At the very beginning of the book, Yılmaz mentions that healthcare is associated with citizenship rights and manifest in the public health approach.

It can be said that functioning of the TTB organization tries to retain its own characteristics (p. 179). According to Pierson, goverments can only introduce radical reforms if they face serious economic crisis.

It would be fair to say that the revolution in Turkish healthcare system is one the biggest achievements of the AK Party government since 2002. The AK Party government launched the HTP in 2003 goals updating the Ministry of Health as a monitoring body, bringing public health insurance under a general umbrella, increasing human resources in healthcare facilities and introducing quality measures (Chapter 4). HTP made the Social Security Institution (Sosyal Güvenlik Kurumu - SGK) the single payer of healthcare services and included private hospitals in the public health insurance plan (p. 169).

Yılmaz identifies the tensions and components within the health reform program by exploring how key actors in Turkey tried to shape the reforms. He helps us to understand the reform’s universal elements and analyses to explain how this specific health reform package fits in with the governing AK Party’s political program (p. 149). Yılmaz mentions that global ideas in healthcare shape the Turkish reform (p. 123). Indeed the Turkish case shares important elements within the health sector worldwide. Turkish governments have worked with the WB on healthcare policy issues since 1990, which makes the WB a key player in Turkey’s heathcare policy.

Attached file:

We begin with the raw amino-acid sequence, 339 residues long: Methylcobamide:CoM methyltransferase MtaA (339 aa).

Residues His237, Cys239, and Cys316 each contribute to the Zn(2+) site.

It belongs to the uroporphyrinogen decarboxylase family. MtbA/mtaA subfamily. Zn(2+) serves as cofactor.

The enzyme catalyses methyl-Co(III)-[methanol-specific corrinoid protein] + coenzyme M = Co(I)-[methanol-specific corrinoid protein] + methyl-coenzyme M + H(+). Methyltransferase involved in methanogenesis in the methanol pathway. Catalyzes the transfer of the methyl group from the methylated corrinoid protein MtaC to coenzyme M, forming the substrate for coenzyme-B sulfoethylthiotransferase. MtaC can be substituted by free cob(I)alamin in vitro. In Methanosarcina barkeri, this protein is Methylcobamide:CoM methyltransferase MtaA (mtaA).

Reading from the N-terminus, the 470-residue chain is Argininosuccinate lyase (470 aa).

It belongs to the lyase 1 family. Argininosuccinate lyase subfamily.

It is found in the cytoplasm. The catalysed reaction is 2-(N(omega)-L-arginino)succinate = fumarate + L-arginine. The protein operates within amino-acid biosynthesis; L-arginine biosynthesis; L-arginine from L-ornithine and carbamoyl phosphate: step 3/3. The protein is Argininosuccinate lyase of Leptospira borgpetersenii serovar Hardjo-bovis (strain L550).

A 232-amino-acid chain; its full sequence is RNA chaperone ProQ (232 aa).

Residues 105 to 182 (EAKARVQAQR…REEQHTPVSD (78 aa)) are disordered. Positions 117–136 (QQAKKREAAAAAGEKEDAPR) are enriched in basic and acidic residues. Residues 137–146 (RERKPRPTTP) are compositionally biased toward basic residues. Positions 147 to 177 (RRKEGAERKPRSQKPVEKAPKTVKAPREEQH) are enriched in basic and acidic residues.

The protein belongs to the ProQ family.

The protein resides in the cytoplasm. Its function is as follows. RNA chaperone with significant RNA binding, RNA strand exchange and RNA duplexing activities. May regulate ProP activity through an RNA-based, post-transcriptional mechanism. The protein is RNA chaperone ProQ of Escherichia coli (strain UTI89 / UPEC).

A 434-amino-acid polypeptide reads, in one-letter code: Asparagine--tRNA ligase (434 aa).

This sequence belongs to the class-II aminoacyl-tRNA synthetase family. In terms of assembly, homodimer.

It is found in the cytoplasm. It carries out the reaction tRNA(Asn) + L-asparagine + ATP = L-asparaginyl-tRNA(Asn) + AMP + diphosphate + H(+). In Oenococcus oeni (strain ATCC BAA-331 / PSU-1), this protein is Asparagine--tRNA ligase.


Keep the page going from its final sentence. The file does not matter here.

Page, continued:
In conclusion, Yılmaz expresses his views by saying that at the beginning of the healthcare reform process, private healthcare providers in Turkey failed to succeed in realising their demands (p. 259). Although Yılmaz’s analysis brings up good examples of health reforms as a complex political process, it does not go so far on global perspective in policy making. Actors such as TTB, the private health sector and SGK could have been systematically explored.

Overall, The Politics of Healthcare Reform in Turkey is a well-structured useful contribution to understanding the roots of Turkey’s healthcare policies. It takes its rightful place among theoretical approaches to global social policy and policy diffusion. Researchers, policy makers, scholars and students, whose fields of research embrace international social policy, health system, health policy, political and economic history would benefit from this analysis.





1. Pierson, Paul, “The New Politics of the Welfare State,” World Politics, Volume 48, No. 2 (1996).